What then about confession and repentance? Those, too, are natural responses to God derived from faith in Christ!

Altogether too many preachers and teachers in the movement do not understand the truth of salvation by faith. It is, dare I say it, salvation by faith alone! Properly understood, however, genuine faith leads to resulting action--work or response! Work and response does not save; one responds because one has faith!

I predict the movement will continue to lose churches and preachers to evangelicalism as long as these important truths are misunderstood, mistaught, or misapplied.

The Threat of the New Calvinism

Austin Fischer's book, Young, Restless, No Longer Reformed, introduced me to the "new Calvinism." Fischer recounts his early acceptance of Calvinism and traces his growing understanding of the movement's false teaching. For him it got to the point where he could no longer accept the concept of a loving God who created billions of human beings only to condemn them to hell in order to add to his glory.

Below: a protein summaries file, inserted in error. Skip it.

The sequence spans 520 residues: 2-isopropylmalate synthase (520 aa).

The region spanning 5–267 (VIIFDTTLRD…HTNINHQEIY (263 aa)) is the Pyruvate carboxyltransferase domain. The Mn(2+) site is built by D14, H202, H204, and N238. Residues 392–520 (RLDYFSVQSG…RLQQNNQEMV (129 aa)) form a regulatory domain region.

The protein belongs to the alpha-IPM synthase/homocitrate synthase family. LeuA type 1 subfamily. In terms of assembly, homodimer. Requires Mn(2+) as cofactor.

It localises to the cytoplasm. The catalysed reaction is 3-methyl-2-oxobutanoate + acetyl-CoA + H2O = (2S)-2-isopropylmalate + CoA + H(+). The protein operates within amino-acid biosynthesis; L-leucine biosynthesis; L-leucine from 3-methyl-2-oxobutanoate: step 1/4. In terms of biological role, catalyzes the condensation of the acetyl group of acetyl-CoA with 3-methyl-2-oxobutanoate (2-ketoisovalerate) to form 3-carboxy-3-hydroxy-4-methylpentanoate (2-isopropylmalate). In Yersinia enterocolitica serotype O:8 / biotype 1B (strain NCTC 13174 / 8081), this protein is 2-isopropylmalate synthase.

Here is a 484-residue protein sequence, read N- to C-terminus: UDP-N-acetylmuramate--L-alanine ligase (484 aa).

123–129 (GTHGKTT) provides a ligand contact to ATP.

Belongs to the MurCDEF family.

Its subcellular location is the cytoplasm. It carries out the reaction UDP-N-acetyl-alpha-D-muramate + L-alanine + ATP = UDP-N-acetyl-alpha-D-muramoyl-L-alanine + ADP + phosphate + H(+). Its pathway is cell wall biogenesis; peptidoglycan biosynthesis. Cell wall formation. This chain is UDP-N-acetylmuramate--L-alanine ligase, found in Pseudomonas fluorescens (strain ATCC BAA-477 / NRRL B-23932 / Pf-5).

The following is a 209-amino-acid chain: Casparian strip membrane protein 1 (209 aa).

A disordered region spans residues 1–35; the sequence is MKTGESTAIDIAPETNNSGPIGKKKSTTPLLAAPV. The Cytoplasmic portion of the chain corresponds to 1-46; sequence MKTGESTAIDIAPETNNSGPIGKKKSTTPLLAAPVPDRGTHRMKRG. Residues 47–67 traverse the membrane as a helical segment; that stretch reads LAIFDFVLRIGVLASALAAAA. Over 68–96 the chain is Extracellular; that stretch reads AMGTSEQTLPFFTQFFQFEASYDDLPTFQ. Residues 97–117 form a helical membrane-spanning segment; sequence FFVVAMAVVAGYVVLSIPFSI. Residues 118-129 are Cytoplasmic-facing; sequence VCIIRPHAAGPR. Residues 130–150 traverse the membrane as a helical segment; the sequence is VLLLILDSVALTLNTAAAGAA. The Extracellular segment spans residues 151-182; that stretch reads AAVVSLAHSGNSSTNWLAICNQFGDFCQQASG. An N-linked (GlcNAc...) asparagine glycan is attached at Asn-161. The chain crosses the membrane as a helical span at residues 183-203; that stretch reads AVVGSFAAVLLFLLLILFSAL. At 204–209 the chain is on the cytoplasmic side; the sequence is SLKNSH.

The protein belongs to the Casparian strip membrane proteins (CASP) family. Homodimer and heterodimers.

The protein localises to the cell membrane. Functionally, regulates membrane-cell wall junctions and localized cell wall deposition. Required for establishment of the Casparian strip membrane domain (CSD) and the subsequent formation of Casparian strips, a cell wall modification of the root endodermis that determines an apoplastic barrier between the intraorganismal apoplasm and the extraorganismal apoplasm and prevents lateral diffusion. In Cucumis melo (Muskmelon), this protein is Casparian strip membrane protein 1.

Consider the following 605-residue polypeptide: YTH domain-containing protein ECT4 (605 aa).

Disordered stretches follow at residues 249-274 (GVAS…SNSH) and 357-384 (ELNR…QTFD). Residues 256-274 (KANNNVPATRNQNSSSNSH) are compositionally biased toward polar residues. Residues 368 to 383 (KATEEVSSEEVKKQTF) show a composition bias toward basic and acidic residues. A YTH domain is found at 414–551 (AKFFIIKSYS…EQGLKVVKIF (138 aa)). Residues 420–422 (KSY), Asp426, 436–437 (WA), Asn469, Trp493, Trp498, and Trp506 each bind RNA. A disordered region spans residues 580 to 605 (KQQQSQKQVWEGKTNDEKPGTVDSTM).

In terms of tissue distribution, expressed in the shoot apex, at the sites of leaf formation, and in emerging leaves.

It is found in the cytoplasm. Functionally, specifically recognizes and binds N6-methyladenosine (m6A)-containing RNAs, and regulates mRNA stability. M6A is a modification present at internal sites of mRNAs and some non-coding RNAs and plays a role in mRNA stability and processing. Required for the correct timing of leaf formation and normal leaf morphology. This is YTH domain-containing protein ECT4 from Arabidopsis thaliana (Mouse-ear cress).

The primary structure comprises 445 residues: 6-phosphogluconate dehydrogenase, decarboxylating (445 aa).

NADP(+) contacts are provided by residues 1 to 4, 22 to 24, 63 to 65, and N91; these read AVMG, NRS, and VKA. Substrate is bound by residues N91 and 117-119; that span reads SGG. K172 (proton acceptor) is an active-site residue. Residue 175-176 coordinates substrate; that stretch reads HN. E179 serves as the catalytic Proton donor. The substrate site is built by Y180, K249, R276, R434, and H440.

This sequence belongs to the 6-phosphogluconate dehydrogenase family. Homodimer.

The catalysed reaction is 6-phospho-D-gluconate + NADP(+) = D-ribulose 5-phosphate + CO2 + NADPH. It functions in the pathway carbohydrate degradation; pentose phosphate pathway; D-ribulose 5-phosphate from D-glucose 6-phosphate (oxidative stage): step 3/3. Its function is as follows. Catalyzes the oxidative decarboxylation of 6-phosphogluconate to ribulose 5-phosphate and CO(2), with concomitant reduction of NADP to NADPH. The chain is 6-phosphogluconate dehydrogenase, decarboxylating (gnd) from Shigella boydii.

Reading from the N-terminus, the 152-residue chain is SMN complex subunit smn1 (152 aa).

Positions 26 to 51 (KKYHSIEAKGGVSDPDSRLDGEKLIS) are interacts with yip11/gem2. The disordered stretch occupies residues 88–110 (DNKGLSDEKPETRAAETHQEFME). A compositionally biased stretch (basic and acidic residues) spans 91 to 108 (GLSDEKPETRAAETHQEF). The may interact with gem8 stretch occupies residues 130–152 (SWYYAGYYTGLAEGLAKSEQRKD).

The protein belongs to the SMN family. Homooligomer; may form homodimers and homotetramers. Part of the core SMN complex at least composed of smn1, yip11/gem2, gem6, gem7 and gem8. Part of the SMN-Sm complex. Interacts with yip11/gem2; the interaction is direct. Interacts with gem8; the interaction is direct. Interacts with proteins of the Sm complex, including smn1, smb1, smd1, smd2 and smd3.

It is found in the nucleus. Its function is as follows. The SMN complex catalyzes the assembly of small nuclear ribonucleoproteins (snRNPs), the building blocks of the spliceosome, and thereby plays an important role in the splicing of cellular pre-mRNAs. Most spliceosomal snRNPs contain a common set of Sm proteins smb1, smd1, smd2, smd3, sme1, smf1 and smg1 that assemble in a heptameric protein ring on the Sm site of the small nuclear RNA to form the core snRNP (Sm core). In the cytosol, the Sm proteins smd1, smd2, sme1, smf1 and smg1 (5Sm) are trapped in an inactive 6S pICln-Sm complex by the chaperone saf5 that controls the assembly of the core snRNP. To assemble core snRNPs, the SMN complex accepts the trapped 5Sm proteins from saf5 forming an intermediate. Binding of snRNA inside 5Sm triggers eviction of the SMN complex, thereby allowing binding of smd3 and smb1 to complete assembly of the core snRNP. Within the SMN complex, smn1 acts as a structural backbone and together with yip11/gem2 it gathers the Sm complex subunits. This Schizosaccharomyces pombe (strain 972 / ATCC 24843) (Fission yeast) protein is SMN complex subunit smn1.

New Calvinism first gained notice through Collin Hansen's article in Christianity Today concerning a resurgence of Reformed doctrine in evangelical circles. New Calvinism, for the most part, emphasizes John Calvin's five major points of doctrine which the Synod of Dordt created to counter Jacob Arminius's teaching. Most theologians and historians express these doctrines in the famous TULIP acrostic:

T - Total Hereditary Depravity (THD)
U - Unconditional Election to Salvation
L - Limited Atonement (Christ died only for the elect)
I - Irresistible Grace (The elect cannot resist the "effectual" call to salvation")
P - Perseverance or Preservation of the Saints